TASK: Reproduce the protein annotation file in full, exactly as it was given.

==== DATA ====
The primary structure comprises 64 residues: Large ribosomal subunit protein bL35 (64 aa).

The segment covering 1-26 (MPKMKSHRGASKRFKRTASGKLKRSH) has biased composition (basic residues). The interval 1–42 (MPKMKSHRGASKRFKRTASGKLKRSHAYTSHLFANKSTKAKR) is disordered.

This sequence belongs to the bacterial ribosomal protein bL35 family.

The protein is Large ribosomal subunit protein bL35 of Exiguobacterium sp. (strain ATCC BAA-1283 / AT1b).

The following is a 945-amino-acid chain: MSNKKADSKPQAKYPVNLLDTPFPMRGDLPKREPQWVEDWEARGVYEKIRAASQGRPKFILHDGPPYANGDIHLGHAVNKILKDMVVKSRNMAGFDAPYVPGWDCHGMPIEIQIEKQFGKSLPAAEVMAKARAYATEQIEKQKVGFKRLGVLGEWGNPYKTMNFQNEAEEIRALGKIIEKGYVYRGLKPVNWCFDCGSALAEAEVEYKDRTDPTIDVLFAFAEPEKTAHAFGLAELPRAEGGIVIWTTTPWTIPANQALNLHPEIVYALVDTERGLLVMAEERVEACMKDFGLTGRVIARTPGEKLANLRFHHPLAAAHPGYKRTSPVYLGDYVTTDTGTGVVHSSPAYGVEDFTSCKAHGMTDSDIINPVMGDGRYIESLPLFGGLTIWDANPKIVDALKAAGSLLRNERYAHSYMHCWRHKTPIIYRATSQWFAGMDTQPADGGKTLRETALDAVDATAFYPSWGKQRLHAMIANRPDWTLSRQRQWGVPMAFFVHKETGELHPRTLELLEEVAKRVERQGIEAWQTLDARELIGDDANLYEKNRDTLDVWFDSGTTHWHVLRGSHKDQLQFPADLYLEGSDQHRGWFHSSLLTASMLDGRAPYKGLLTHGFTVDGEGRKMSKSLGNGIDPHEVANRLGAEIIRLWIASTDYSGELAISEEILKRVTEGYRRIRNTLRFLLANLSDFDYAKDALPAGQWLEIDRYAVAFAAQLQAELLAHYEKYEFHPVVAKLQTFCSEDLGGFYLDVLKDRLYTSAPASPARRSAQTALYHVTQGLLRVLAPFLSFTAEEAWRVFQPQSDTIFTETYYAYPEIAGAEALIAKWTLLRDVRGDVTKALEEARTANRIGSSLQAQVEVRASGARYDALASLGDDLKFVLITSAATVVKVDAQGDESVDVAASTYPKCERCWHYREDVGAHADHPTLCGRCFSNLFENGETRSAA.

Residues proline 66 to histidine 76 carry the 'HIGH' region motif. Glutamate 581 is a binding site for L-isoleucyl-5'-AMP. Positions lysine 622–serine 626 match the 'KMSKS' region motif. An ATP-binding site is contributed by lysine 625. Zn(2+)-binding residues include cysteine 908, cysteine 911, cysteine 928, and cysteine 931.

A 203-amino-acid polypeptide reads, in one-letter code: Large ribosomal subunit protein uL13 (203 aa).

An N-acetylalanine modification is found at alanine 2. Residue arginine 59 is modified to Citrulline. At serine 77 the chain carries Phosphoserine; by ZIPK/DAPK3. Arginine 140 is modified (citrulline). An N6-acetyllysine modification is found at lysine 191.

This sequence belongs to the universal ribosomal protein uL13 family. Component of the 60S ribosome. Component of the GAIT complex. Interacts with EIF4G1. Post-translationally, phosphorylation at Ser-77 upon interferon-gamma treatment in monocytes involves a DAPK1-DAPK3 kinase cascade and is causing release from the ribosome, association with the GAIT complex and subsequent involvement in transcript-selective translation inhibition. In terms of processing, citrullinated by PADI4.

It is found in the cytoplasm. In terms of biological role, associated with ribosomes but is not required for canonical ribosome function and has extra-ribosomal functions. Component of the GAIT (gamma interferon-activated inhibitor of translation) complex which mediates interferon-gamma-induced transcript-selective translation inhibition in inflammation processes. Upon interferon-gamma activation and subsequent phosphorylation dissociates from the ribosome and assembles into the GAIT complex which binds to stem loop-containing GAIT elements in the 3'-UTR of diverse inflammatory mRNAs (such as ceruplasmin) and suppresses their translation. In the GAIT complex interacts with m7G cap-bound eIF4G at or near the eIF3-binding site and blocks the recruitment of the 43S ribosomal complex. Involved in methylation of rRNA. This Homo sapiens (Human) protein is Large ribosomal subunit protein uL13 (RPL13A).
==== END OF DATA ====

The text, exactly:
The primary structure comprises 64 residues: Large ribosomal subunit protein bL35 (64 aa).

The segment covering 1-26 (MPKMKSHRGASKRFKRTASGKLKRSH) has biased composition (basic residues). The interval 1–42 (MPKMKSHRGASKRFKRTASGKLKRSHAYTSHLFANKSTKAKR) is disordered.

This sequence belongs to the bacterial ribosomal protein bL35 family.

The protein is Large ribosomal subunit protein bL35 of Exiguobacterium sp. (strain ATCC BAA-1283 / AT1b).

The following is a 945-amino-acid chain: MSNKKADSKPQAKYPVNLLDTPFPMRGDLPKREPQWVEDWEARGVYEKIRAASQGRPKFILHDGPPYANGDIHLGHAVNKILKDMVVKSRNMAGFDAPYVPGWDCHGMPIEIQIEKQFGKSLPAAEVMAKARAYATEQIEKQKVGFKRLGVLGEWGNPYKTMNFQNEAEEIRALGKIIEKGYVYRGLKPVNWCFDCGSALAEAEVEYKDRTDPTIDVLFAFAEPEKTAHAFGLAELPRAEGGIVIWTTTPWTIPANQALNLHPEIVYALVDTERGLLVMAEERVEACMKDFGLTGRVIARTPGEKLANLRFHHPLAAAHPGYKRTSPVYLGDYVTTDTGTGVVHSSPAYGVEDFTSCKAHGMTDSDIINPVMGDGRYIESLPLFGGLTIWDANPKIVDALKAAGSLLRNERYAHSYMHCWRHKTPIIYRATSQWFAGMDTQPADGGKTLRETALDAVDATAFYPSWGKQRLHAMIANRPDWTLSRQRQWGVPMAFFVHKETGELHPRTLELLEEVAKRVERQGIEAWQTLDARELIGDDANLYEKNRDTLDVWFDSGTTHWHVLRGSHKDQLQFPADLYLEGSDQHRGWFHSSLLTASMLDGRAPYKGLLTHGFTVDGEGRKMSKSLGNGIDPHEVANRLGAEIIRLWIASTDYSGELAISEEILKRVTEGYRRIRNTLRFLLANLSDFDYAKDALPAGQWLEIDRYAVAFAAQLQAELLAHYEKYEFHPVVAKLQTFCSEDLGGFYLDVLKDRLYTSAPASPARRSAQTALYHVTQGLLRVLAPFLSFTAEEAWRVFQPQSDTIFTETYYAYPEIAGAEALIAKWTLLRDVRGDVTKALEEARTANRIGSSLQAQVEVRASGARYDALASLGDDLKFVLITSAATVVKVDAQGDESVDVAASTYPKCERCWHYREDVGAHADHPTLCGRCFSNLFENGETRSAA.

Residues proline 66 to histidine 76 carry the 'HIGH' region motif. Glutamate 581 is a binding site for L-isoleucyl-5'-AMP. Positions lysine 622–serine 626 match the 'KMSKS' region motif. An ATP-binding site is contributed by lysine 625. Zn(2+)-binding residues include cysteine 908, cysteine 911, cysteine 928, and cysteine 931.

A 203-amino-acid polypeptide reads, in one-letter code: Large ribosomal subunit protein uL13 (203 aa).

An N-acetylalanine modification is found at alanine 2. Residue arginine 59 is modified to Citrulline. At serine 77 the chain carries Phosphoserine; by ZIPK/DAPK3. Arginine 140 is modified (citrulline). An N6-acetyllysine modification is found at lysine 191.

This sequence belongs to the universal ribosomal protein uL13 family. Component of the 60S ribosome. Component of the GAIT complex. Interacts with EIF4G1. Post-translationally, phosphorylation at Ser-77 upon interferon-gamma treatment in monocytes involves a DAPK1-DAPK3 kinase cascade and is causing release from the ribosome, association with the GAIT complex and subsequent involvement in transcript-selective translation inhibition. In terms of processing, citrullinated by PADI4.

It is found in the cytoplasm. In terms of biological role, associated with ribosomes but is not required for canonical ribosome function and has extra-ribosomal functions. Component of the GAIT (gamma interferon-activated inhibitor of translation) complex which mediates interferon-gamma-induced transcript-selective translation inhibition in inflammation processes. Upon interferon-gamma activation and subsequent phosphorylation dissociates from the ribosome and assembles into the GAIT complex which binds to stem loop-containing GAIT elements in the 3'-UTR of diverse inflammatory mRNAs (such as ceruplasmin) and suppresses their translation. In the GAIT complex interacts with m7G cap-bound eIF4G at or near the eIF3-binding site and blocks the recruitment of the 43S ribosomal complex. Involved in methylation of rRNA. This Homo sapiens (Human) protein is Large ribosomal subunit protein uL13 (RPL13A).